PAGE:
Friday, January 20, 2017

Jazz guitar mastery and heartfelt moments

Guitarist Larry Coryell, Russell Malone and Nate Najar teamed up Thursday, January 19 for an evening that showcased their individual styles and common ground as players. The concert, billed as the Great Guitars of Jazz, was held at the Venice (FL) Performing Arts Center.

Larry Coryell
Coryell, Najar, Malone

It brought together guitarists from three generations. Coryell, 73, best known for his fusion work with a variety of groups in the 1960s, offers so much more than that. He has considerable stylistic range as a player and composer, ranging into modern, straight-ahead jazz to classical music. 

Malone, 53, toured with organist Jimmy Smith, and singer-pianists pianist Harry Connick Jr. and Diana Krall, among others, in his career. This straight-ahead jazz player works blues, gospel and R&B feelings into his clean melodic lines. 
Russell Malone

St. Petersburg-based Najar, 35, is a rising talent greatly influenced by the late Charlie Byrd. He swings mightily on his acoustic classical guitar. In addition to leading his own bands, he has also been filling in for Greg Carmichael on tours by the English contemporary/smooth jazz band Acoustic Alchemy.

Nate Najar
The three guitarists performed four jazz standards together, trading ideas back and forth with their respective solos. Each also was featured in two-tune segments in which they performed alone or with just the night's ace rhythm section: ex-Duke Ellington bassist John Lamb and drummer Mark Feinman.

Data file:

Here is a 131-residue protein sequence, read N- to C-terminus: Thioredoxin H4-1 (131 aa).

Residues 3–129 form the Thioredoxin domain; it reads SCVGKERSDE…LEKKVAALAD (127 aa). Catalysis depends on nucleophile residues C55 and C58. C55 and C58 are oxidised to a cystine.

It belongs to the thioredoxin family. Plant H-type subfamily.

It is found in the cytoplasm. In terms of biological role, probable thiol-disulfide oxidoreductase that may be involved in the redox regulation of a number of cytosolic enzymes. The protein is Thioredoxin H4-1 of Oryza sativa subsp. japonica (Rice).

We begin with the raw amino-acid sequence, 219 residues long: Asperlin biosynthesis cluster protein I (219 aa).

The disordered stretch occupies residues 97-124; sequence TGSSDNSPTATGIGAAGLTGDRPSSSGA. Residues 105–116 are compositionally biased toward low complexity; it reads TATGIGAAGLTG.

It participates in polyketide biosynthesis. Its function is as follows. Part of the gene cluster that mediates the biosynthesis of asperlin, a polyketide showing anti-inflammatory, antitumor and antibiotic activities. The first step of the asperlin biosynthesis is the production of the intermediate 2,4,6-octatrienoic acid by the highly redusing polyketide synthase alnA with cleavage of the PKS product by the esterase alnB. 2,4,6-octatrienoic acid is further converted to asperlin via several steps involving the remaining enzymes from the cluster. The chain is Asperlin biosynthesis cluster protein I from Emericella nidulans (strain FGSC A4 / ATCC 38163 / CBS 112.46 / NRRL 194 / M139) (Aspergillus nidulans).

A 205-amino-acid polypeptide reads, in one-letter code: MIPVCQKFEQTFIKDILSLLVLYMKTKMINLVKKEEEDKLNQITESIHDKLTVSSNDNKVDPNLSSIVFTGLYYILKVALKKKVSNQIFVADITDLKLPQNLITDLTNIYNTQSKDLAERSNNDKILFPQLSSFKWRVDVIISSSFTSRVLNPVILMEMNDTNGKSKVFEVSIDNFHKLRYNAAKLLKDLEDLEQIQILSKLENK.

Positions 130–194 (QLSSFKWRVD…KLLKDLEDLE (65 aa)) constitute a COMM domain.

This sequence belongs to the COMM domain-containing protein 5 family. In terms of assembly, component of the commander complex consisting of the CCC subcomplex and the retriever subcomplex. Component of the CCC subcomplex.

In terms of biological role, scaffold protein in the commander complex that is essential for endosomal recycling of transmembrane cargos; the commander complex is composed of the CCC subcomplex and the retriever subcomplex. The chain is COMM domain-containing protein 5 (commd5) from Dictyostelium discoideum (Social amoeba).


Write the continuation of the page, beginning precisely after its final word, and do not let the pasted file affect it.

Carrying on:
Highlights included two tips of the hat to past jazz guitar greats. The three guitarists collaborated on a beautiful version of Gypsy jazz guitarist Django Reinhardt's best-known composition, "Nuages," with Coryell shifting to an acoustic guitar to give his sound more of a Spanish/Romany tinge.
Feinman, Malone, Lamb

During his spotlight segment, Coryell dedicated his take on "In a Sentimental Mood" to Jim Hall, choking up a bit as he described the late guitarist as "a peerless musician and the finest man I ever met." 

Najar, performing with Lamb and Feinman, dug deep into Frank Foster's "Shiny Stockings" and Antonio Carlos Jobim's bossa nova "Corcovado." Malone opted for a masterful solo guitar version of "A Nightingale Sang in Berkeley Square," followed by a trio take on "East of the Sun and West of the Moon."

The full band brought the night to a powerful close, swinging and roaring through Milt Jackson's "Bag's Groove." 

The concert was co-sponsored by the South County Jazz Club and The Venice Institute for Performing Arts.
Coryell, Feinman, Najar, Lamb, Malone

1 comment:

  1. I know that I have missed one of the most beautiful concerts ever. The names you have mentioned there are not just a musician they are players. They can give birth music anywhere and anytime. There are so many fans are all around me, but this is my unfortunate that I missed that. They can give birth music like a mother gives birth a brand new child. I don't want to miss this concert again. Will you please knock me before this one?